The first and most important botanical magazine made up of 'figures' of plants and short descriptions. Provides a storehouse of exotics, paralleling the indigenous plants … (Hunt). A delightful work pictorially, never excelled as a periodical, most carefully coloured and a source of lasting interest and information (Dunthorne). Started by William Curtis in 1787 publication still continues.
* Pritzel 2007; Dunthorne 88; Nissen BBI 2350; Great flower books pp. 83-84; Hunt 689; Henrey 472; Stafleu & Cowan 1290.
Papaveraceae - Papaver nudicaule - Papaver croceum. From: Curtis’s botanical magazine; or flower garden displayed.
Papaveraceae - Papaver nudicaule varieties
From: The garden. An illustrated weekly journal of horticulture in all its branches by William Robinson (editor).
London, 1884, July - December, volume 26, plate 464. Chromolithograph (sheet 217 x 280 mm). Text enclosed.
€ 150
All gardeners owe an infinite debt of gratitude to William Robinson - founder of The Garden (1871-1927) and Flora and Sylva (1903-05), and author of The English Flower Garden (1883, etc.) and other works - who helped to break the tyranny of formal bedding and, like Ruskin, drew attention to the beauties of the wild garden. Among the artists whom he employed was Henry Moon, who struck a new and personal, if not entirely healthy, note in botanical illustration. … (Blunt & Stearn). From 1880 Henry George Moon’s plant portraits dominated the pages of The Garden, a popular horticultural publication. Renowned for his lifelike paintings of orchids, Moon appealed to Robinson because of his ability to sketch flowers in a graceful, naturalistic style. The subtle colourings of his paintings and simple arrangement of flowers were very unlike the more stylised renderings that appeared in competitors’ publications. The beautiful colour-plates were lithographed and printed by the Belgian firms G. Severeyns and J.L. Goffart, notable for their craftmanship.
* Blunt & Stearn pp. 239-240; Nissen BBI 2264.
Papaveraceae - Papaver nudicaule (varieties). From: The garden. An illustrated weekly journal of horticulture in all its branches by William Robinson (editor).
Papaveraceae - Papaver somniferum
From: Flore médicale by Chaumeton, Francois Pierre, Jean Louis Marie Poiret & Jean Baptist Joseph Chamberet.
Paris, C.L.F. Panckoucke, 1834, new edition, volume 5, plate 265. Hand-coloured engraving by Lambert jeune after Turpin (sheet 158 x 259 mm; impression 122 x 190 mm). Text enclosed.
€ 75
Most attractive French medical flora. The beautiful plates are by Pierre Jean François Turpin and by E. Panckoucke, pupil of Van Spaendonck and Redouté and wife of the publisher. "Pierre Jean François Turpin (1775-1840) was possibly the greatest botanical genius of all the French botanical painters of his day … In particular, his drawings of botanical details have rarely been surpassed. …” (Blunt & Stearn). This is a new edition in larger format with ample margins.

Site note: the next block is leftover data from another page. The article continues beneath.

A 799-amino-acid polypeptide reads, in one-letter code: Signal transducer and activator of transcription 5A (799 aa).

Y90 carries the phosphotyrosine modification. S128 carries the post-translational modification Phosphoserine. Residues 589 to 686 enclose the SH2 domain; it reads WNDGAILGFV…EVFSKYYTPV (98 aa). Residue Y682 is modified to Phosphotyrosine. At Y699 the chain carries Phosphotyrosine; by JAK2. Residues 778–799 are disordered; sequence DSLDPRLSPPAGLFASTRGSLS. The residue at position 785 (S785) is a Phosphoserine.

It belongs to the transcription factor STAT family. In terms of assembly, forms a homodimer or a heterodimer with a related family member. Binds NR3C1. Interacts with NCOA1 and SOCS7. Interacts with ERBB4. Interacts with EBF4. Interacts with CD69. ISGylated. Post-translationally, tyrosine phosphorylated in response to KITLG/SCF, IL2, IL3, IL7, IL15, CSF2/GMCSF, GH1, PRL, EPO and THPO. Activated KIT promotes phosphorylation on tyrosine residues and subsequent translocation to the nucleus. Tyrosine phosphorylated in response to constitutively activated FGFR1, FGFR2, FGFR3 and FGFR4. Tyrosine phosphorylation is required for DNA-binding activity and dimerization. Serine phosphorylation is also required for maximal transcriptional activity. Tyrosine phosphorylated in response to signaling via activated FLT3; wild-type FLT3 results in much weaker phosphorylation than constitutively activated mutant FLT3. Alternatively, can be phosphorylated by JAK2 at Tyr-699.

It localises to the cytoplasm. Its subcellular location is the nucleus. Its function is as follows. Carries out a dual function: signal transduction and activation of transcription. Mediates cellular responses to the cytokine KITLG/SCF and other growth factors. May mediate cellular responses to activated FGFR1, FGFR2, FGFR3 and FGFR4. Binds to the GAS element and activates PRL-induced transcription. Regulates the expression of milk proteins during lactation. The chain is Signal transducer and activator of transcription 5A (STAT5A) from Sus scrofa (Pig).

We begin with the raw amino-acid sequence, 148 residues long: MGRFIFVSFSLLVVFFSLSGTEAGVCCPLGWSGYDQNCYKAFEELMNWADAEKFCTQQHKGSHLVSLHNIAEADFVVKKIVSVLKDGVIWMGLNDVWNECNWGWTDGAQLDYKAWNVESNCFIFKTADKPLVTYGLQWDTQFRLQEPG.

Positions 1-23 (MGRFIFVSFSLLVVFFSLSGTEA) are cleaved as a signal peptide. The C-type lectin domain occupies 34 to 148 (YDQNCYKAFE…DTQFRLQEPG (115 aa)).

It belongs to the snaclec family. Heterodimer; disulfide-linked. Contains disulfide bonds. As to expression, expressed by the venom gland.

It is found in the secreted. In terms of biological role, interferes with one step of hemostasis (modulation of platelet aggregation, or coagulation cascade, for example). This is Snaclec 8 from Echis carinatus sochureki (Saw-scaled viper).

* Pritzel 1679; Dunthorne 78; Blunt & Stearn p. 180; Great flower books p. 53; Nissen BBI 349; Stafleu & Cowan 1091.
Papaveraceae - Papaver somniferum. From: Flore médicale by Chaumeton, Francois Pierre, Jean Louis Marie Poiret & Jean Baptist Joseph Chamberet.
Papaveraceae - Romneya coulteri
From: The garden. An illustrated weekly journal of horticulture in all its branches by William Robinson (editor).
London, 1884, July - December, volume 26, plate 465. Chromolithograph (sheet 217 x 280 mm). Illustrated text enclosed.
€ 135
All gardeners owe an infinite debt of gratitude to William Robinson - founder of The Garden (1871-1927) and Flora and Sylva (1903-05), and author of The English Flower Garden (1883, etc.) and other works - who helped to break the tyranny of formal bedding and, like Ruskin, drew attention to the beauties of the wild garden. Among the artists whom he employed was Henry Moon, who struck a new and personal, if not entirely healthy, note in botanical illustration. … (Blunt & Stearn). From 1880 Henry George Moon’s plant portraits dominated the pages of The Garden, a popular horticultural publication. Renowned for his lifelike paintings of orchids, Moon appealed to Robinson because of his ability to sketch flowers in a graceful, naturalistic style. The subtle colourings of his paintings and simple arrangement of flowers were very unlike the more stylised renderings that appeared in competitors’ publications. The beautiful colour-plates were lithographed and printed by the Belgian firms G. Severeyns and J.L. Goffart, notable for their craftmanship.
* Blunt & Stearn pp. 239-240; Nissen BBI 2264.
Papaveraceae - Romneya coulteri ? From: The garden. An illustrated weekly journal of horticulture in all its branches by William Robinson (editor).